Sarah Day, Founder of Wear and Resist wears a Persist necklace.

On Keeping Going

I hate selling.

There I’ve said it. I spend a lot of time wondering how I got into the business of selling when it’s not something I’ve ever been good at. I had a summer job in London when I was 19 – cold-calling offices to sell them double-sided typewriter ribbons (yes I’m that old). I think I lasted three days.

It’s a hard time for selling right now. A lot of us aren’t quite sure how we are going to pay our bills this winter. I usually trust my gut to read the room when I’m coming up with new designs or trying to do a bit of ‘marketing’ (another term that gives me the cold shakes), but I haven’t bought myself anything very treaty or nice in ages. So it’s not easy trying to figure out what to say. I don’t want to use payment plans like Klarna because I don’t want you to buy my designs unless you can afford them and they will brighten up your life, or if you’re buying a gift - a friend’s life in some way.

But as this is what I’ve decided to do – I have to find a way to ‘show up’, however annoying that phrase sounds. (I’ve been listening to a lot of Brené Brown.) And I know that I want to keep supporting the charities that I support. Every one of them is struggling in this climate as we all feel the squeeze. Supporting women’s charities came with my very first thoughts of Wear and Resist. It was the way I found the energy to go after something that felt just out of reach. I had to have a goal beyond myself, and in a selfish way, I think I knew it would force me to keep going. Selling is hard if you don’t like ‘putting yourself out there’ and this way I would have a reason to do it and a reason to grow.

It’s been over five years, and the business has grown, things were going very well for a while – I was able to hire the lovely Melissa to help me make and send out orders – but it has been a really tough summer. Have I said it’s been a tough summer? And my expanding business (which was never started with the intention of being a business) has had to contract with the times. Sometimes I see it like a breathing organism.

And my other unpaid job of writing takes up a lot of time. It’s another job that is also never finished, so that if I’m not careful I spend every day berating myself for how little I’ve accomplished and far too much time fantasing about the enviable life of a medieval monk, meals cooked and all that time to sit and illuminate manuscripts, fiddling in the margins. Like most creatives, I just want to hide out with my headphones (and Brené) and tinker – so much more fun than photographing, editing images, uploading and scheduling… and all that promotion and selling.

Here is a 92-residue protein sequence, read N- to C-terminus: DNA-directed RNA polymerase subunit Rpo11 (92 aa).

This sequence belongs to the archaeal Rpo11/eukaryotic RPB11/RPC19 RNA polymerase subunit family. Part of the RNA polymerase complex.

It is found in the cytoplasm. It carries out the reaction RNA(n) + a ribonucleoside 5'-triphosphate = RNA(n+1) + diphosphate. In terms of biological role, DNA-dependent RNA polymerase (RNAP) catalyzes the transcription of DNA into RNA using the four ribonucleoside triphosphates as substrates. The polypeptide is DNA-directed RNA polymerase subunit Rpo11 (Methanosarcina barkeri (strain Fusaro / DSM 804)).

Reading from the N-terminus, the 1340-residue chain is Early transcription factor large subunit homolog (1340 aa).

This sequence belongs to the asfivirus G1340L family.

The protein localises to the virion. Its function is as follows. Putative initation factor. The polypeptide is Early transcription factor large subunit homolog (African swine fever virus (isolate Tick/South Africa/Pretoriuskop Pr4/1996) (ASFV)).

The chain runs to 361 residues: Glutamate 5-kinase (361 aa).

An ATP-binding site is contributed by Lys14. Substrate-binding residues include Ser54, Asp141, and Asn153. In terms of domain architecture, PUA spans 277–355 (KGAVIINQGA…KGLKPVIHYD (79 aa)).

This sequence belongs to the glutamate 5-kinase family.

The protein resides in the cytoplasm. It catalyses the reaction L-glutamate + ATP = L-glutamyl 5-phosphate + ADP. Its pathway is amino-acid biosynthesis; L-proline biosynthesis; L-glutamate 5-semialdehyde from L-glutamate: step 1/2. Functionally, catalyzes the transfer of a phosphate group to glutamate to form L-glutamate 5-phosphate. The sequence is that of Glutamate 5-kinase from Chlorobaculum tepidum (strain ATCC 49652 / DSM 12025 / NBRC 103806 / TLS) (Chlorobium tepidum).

But as I keep telling my son, who’s had to spend the summer studying Biology to retake his exam next week, life ain’t all fun. The advice is the same for writing a book, as for building a business. You just have to persevere, persist. I know this. Shit, I made a necklace.

I’ve had to have a talk with myself this week. As I do whenever I hit a wall, like I did at 7 miles into the only half marathon I've run, when the heavenly oasis of an empty bench screamed out to me to just stop and have a sit down. Whenever I know I need to keep running, I go back to the extremely wise words of Seamus Heaney.

I wrote about this before – about Seamus Heaney on the idea of Keeping Going… a beautiful poem, but I’m thinking of his commencement speech at the University of North Carolina in 1996. (I wasn’t there, even though I’m from Chapel Hill, but I read about it because I was writing my honours thesis on his work.)

‘Getting started, keeping going, getting started again – in art and in life, it seems to me this is the essential rhythm not only of achievement but of survival, the ground of convinced action, the basis of self-esteem and the guarantee of credibility in your lives, credibility to yourselves as well as to others.’

So while I face a gaping precipice of fear about sending out my book to agents after years and years of work, and of what on earth the future holds for my small business in this climate, and what this winter will look like for so many, never mind the future of this planet. I know the only thing to do is to take another small step. Convinced action. Probably doesn’t even matter which one. Just send that email, take that photo, write that blog. Just keep putting one foot in front of the other.